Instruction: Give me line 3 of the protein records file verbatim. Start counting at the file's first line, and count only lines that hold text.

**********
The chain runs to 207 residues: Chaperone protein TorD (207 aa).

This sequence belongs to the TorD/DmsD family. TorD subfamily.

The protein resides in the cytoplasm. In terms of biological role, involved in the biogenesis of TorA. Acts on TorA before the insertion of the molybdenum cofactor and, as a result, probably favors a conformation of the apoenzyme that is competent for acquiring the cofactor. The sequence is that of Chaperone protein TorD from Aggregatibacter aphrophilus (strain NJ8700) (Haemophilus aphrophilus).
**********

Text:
The protein resides in the cytoplasm. In terms of biological role, involved in the biogenesis of TorA. Acts on TorA before the insertion of the molybdenum cofactor and, as a result, probably favors a conformation of the apoenzyme that is competent for acquiring the cofactor. The sequence is that of Chaperone protein TorD from Aggregatibacter aphrophilus (strain NJ8700) (Haemophilus aphrophilus).